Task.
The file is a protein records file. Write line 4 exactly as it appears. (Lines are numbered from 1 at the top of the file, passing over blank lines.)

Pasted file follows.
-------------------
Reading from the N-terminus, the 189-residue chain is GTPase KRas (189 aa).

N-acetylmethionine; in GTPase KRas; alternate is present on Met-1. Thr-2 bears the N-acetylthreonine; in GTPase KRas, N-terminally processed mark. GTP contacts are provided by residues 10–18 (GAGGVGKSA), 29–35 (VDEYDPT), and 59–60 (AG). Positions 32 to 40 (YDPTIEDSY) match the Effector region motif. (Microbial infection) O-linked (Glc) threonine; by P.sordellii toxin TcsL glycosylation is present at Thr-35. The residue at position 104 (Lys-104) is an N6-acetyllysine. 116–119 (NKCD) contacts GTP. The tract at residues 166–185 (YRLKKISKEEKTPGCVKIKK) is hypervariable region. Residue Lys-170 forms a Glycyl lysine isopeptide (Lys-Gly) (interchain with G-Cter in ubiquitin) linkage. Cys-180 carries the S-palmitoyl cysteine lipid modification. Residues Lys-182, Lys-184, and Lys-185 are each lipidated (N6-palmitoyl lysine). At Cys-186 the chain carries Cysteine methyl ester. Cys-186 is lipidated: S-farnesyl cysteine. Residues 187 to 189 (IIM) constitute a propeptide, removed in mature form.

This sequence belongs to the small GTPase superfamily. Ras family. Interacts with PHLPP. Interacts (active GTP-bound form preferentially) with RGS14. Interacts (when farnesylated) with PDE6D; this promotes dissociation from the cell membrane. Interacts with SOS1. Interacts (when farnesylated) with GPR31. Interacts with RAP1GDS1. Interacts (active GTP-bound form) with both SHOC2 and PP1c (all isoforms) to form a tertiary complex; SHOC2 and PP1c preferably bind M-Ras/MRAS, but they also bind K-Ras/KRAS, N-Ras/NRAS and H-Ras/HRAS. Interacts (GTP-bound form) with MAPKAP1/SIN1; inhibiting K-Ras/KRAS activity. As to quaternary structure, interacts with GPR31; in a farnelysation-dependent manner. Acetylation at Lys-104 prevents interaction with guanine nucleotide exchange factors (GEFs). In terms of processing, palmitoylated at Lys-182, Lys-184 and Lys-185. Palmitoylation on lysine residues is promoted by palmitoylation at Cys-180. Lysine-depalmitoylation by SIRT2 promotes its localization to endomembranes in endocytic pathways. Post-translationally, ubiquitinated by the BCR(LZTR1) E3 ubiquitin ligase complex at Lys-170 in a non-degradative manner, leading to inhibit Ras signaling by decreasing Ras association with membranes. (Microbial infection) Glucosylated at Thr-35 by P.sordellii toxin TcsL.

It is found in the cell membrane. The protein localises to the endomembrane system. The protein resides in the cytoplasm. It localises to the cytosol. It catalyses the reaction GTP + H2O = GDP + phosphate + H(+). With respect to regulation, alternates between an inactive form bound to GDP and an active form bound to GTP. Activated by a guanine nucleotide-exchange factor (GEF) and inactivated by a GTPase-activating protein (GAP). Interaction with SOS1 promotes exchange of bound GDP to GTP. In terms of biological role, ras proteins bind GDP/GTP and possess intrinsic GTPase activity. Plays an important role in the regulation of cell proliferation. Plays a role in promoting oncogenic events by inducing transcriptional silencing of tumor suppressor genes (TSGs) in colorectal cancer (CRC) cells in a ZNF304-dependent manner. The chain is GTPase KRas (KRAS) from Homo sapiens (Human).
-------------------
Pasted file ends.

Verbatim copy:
It is found in the cell membrane. The protein localises to the endomembrane system. The protein resides in the cytoplasm. It localises to the cytosol. It catalyses the reaction GTP + H2O = GDP + phosphate + H(+). With respect to regulation, alternates between an inactive form bound to GDP and an active form bound to GTP. Activated by a guanine nucleotide-exchange factor (GEF) and inactivated by a GTPase-activating protein (GAP). Interaction with SOS1 promotes exchange of bound GDP to GTP. In terms of biological role, ras proteins bind GDP/GTP and possess intrinsic GTPase activity. Plays an important role in the regulation of cell proliferation. Plays a role in promoting oncogenic events by inducing transcriptional silencing of tumor suppressor genes (TSGs) in colorectal cancer (CRC) cells in a ZNF304-dependent manner. The chain is GTPase KRas (KRAS) from Homo sapiens (Human).